Wow! What an education for a Friday ;>)

I remember playing with DEC PDP-11's when I was a kid visiting my
father's office. I used to play some pseudo-D&D command line game and
fool around with some graphics software that would draw overlapping
circles & fill them with a limited palette of colours (sort of early
Venn diagrams). Good times....

-----Original Message-----
[mailto:framers-bounces at] On Behalf Of Jeremy H.
Sent: Friday, May 22, 2009 3:14 PM
To: framers at
Subject: Big and Little Endians [was: Re: Procedure How to Write a

On Fri, 22 May 2009 13:36:11 +0000, Bodvar Bjorgvinsson
<bodvar at> wrote:

>Regarding the "endianess", I had a problem some 13 years ago with some 
>UNIX software that was supposed to work on Linux. It did not. I sent a 
>query to an Icelandic guy on the "Basic Linux Training" list I 
>subscribed to and he came up with a solution. Then he expained to me 
>that there was a difference between Linux an UNIX that one used big 
>endian and the other little endian in the same code of software.

In current computer systems, there are two kinds of "endianess", called
"LSB (Least Significant Byte) first" and "MSB (Most Significant Byte)
For any given system, what determines this is not the operating system
(Linux, Windows, etc.), it's the processor (CPU).  All Intel CPUs are
LSB first; others, like Sun SPARC and Motorola 68K, are MSB first.  So
Linux on a Sun SPARC would be MSB first, but on an Intel box it would be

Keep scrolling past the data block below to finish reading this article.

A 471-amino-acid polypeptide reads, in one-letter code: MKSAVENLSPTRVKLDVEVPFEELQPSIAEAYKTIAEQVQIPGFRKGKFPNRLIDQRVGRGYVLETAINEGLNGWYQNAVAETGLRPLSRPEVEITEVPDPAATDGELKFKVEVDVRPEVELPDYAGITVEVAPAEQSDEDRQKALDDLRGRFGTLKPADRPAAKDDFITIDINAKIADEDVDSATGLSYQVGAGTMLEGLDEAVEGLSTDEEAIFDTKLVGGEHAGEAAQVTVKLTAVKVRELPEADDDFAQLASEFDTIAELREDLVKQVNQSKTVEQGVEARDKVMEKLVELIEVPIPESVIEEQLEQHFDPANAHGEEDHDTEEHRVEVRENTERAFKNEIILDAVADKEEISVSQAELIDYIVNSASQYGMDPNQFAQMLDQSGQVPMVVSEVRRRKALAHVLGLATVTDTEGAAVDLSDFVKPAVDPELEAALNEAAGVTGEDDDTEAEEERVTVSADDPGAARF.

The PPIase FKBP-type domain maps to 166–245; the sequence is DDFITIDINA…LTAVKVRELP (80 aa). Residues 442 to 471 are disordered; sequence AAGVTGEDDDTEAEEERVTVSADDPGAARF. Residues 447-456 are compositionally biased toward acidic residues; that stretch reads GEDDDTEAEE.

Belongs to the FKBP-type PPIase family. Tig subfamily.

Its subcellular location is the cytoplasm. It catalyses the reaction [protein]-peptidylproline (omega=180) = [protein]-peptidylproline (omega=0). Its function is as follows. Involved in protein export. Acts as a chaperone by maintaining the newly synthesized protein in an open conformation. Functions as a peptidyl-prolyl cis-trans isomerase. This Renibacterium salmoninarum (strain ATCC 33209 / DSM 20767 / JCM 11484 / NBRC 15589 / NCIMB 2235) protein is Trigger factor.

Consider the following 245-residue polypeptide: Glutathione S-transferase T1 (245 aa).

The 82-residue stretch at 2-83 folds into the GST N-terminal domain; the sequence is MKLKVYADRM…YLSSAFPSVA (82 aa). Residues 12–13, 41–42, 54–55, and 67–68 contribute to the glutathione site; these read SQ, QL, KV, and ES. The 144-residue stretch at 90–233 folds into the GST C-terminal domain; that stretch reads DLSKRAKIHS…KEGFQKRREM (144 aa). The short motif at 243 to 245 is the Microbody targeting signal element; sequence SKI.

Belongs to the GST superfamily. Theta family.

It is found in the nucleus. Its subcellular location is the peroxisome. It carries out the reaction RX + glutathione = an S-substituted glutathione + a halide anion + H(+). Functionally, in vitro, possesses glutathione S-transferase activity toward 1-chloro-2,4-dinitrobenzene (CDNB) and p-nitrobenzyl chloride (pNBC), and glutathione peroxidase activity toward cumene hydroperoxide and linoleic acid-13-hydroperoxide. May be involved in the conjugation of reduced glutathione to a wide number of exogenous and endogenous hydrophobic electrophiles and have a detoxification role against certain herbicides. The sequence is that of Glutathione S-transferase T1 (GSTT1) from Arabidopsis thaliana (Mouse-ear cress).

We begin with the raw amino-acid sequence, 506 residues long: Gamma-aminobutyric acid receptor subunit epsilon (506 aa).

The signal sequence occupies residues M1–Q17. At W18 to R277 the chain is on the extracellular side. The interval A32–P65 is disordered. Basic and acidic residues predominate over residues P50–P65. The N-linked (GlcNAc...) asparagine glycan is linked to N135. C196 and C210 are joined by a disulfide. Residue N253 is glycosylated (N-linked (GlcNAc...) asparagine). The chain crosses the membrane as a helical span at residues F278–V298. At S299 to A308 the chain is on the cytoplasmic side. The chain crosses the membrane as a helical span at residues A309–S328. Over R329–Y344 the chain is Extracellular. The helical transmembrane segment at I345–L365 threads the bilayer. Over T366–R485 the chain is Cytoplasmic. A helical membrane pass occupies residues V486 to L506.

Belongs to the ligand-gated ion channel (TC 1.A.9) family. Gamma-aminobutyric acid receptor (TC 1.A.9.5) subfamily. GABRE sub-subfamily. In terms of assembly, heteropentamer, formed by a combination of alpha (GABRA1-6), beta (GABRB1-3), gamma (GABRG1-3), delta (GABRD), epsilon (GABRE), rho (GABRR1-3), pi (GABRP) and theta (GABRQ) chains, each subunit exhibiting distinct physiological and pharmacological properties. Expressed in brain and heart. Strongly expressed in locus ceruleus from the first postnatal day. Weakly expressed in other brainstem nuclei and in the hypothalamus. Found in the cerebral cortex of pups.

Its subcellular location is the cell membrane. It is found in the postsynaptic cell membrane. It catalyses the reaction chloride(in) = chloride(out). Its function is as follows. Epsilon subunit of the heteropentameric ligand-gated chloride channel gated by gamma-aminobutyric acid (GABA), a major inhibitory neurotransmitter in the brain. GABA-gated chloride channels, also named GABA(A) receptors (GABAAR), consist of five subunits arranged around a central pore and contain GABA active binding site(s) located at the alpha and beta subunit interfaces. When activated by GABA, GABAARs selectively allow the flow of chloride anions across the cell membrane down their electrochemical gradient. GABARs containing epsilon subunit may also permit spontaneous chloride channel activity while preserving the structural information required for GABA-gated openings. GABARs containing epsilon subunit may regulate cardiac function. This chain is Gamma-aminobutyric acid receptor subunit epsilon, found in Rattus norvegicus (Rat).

LSB first.

Technically, the difference is indeed *byte* order, not *bit* order
(which is constant).  Suppose you have a hex number 0xABCD.  The most
significant byte is 0xAB; the least significant byte is 0xCD.
Now imagine that you store this number in memory at address 0.  ;-)  You
will get:

Location  SPARC  Intel
00000000  0xAB   0xCD
00000001  0xCD   0xAB

Well-designed programs where portability matters will work with *either*
CPU.  They do this by not caring what the storage order in memory is,
and always accessing multibyte numbers through a set of functions that
work regardless of byte order.
For example, Mif2Go was originally developed on a Sun SPARC system, then
ported to Windows very easily because it followed those design rules.

There's actually a third flavor, but it was used only on the DEC PDP-11.
Since the last of those is probably in the Smithsonian, you won't see it
in current software.  It is the same as Intel for two-byte numbers
(shorts) but switches the byte pairs for 4-byte numbers (longs).  So the
number 0x12345678 is 0x34, 0x12, 0x78, 0x56.

Endianness also affects Unicode, in the UTF-16 and UTF-32 encodings of
it, but *not* in UTF-8.
It is the reason for the UTF-16 BOM (Byte Order Mark), U+FEFF,  In
UTF-16 Big-endian (MSB first), the bytes are 0xFE 0xFF.  In UTF-16
Little-endian (LSB first), they are 0xFF 0xFE.  UTF-32 adds two zero
bytes, before it for Big and after for Little. 

The Unicode BOM may also be used as an encoding
signature, but I digress...   ;-)  Good thing
it's Friday, eh?


-- Jeremy H. Griffith, at Omni Systems Inc.
  <jeremy at>

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